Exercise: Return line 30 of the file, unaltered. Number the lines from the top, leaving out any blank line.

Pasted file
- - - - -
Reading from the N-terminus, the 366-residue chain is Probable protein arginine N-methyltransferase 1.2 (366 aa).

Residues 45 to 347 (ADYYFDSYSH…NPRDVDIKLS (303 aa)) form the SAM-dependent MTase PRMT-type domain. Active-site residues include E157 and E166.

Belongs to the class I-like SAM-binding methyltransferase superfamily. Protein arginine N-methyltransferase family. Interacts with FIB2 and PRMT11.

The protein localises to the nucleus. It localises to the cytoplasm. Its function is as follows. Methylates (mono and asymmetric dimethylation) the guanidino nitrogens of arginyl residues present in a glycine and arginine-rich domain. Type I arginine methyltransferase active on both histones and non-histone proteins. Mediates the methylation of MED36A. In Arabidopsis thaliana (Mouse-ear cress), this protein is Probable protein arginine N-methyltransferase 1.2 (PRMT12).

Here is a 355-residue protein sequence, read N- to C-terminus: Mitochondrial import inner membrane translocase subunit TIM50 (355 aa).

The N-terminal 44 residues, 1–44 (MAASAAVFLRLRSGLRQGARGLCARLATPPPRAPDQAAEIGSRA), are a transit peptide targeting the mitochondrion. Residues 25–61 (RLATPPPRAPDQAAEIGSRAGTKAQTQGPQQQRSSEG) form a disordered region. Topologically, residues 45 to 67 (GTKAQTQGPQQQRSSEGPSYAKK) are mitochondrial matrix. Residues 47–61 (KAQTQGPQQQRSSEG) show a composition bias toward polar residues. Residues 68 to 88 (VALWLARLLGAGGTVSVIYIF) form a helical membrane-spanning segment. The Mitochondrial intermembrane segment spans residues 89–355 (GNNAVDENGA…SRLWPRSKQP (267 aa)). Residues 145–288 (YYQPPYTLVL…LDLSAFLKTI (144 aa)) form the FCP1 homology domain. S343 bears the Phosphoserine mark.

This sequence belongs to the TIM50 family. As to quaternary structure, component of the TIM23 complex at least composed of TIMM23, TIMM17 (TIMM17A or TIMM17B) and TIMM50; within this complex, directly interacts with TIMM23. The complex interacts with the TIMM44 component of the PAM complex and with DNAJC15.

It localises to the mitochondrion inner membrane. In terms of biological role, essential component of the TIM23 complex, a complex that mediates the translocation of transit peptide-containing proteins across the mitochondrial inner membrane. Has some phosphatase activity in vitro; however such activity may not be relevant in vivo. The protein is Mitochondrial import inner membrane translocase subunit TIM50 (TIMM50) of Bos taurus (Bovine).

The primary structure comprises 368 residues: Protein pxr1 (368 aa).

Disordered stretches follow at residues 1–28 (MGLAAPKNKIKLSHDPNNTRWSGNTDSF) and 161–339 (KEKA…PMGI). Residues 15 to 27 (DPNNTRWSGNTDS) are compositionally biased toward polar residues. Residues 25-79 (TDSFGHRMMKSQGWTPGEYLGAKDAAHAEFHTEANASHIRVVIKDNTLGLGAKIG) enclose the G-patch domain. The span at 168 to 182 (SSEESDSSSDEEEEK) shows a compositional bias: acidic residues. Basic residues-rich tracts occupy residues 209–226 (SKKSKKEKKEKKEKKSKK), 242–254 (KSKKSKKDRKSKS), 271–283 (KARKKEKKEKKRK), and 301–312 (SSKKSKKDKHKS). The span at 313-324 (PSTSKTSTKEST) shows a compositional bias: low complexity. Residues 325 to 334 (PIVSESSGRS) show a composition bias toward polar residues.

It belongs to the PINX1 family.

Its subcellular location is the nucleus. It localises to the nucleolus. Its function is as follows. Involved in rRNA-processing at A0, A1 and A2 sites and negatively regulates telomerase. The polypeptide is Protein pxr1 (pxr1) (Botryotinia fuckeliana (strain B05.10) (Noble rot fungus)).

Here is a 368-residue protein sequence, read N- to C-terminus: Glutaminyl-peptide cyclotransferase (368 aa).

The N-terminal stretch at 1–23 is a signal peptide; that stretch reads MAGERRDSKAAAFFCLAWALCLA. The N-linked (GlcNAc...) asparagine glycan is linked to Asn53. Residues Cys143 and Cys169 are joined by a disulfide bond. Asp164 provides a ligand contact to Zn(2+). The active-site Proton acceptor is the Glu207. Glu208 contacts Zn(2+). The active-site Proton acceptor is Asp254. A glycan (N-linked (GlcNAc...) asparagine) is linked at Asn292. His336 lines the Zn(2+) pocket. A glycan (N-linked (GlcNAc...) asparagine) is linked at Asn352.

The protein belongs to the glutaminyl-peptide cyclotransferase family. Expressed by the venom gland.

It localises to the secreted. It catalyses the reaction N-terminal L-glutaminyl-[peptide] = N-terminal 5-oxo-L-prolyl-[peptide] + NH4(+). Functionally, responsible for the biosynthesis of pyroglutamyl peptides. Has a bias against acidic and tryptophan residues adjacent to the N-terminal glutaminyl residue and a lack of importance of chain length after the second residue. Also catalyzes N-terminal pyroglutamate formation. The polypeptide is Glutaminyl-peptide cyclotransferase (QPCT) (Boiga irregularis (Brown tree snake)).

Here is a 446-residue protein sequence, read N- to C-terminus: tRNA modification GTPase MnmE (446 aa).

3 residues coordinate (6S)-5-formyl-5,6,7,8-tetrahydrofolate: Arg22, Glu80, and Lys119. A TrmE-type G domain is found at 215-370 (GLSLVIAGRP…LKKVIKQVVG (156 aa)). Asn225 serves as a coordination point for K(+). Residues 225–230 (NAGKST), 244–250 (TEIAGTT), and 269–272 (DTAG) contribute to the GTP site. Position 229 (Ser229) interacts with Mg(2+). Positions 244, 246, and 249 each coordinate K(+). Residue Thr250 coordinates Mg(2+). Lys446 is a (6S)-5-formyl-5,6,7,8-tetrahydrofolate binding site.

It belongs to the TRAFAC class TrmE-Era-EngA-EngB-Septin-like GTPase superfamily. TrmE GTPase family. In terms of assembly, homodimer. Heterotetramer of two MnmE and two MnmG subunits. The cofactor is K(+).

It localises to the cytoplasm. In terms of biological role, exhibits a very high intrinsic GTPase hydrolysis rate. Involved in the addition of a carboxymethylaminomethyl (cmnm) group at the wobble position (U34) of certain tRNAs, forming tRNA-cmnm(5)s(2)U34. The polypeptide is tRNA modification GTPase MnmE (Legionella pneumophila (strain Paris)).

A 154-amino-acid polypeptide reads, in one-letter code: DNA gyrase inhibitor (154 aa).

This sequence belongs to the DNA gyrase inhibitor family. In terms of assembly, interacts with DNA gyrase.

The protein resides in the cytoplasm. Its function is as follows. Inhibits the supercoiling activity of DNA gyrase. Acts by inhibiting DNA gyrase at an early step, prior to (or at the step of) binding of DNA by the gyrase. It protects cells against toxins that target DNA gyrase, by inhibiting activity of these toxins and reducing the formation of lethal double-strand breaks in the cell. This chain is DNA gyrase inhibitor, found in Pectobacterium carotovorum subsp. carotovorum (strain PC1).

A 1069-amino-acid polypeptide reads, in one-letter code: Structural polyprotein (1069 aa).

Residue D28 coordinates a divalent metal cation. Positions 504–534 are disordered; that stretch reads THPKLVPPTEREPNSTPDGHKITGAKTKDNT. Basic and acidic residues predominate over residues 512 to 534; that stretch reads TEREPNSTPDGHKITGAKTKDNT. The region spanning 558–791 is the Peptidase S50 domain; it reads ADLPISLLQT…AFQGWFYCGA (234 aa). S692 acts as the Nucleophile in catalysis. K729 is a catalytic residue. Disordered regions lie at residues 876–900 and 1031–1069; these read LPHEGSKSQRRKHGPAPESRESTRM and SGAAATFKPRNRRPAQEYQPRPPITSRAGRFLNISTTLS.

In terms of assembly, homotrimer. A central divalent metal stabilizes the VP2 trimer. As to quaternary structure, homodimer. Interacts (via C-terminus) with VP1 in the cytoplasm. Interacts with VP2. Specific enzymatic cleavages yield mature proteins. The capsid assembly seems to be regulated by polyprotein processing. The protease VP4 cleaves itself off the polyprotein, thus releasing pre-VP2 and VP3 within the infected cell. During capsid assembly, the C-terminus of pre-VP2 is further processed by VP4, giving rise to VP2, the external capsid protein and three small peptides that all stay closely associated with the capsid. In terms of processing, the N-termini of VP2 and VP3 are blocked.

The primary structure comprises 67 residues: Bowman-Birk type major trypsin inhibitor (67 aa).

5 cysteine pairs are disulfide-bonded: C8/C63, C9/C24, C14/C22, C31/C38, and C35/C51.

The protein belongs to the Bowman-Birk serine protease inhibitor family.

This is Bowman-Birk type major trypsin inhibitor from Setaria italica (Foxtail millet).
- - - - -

This is Bowman-Birk type major trypsin inhibitor from Setaria italica (Foxtail millet).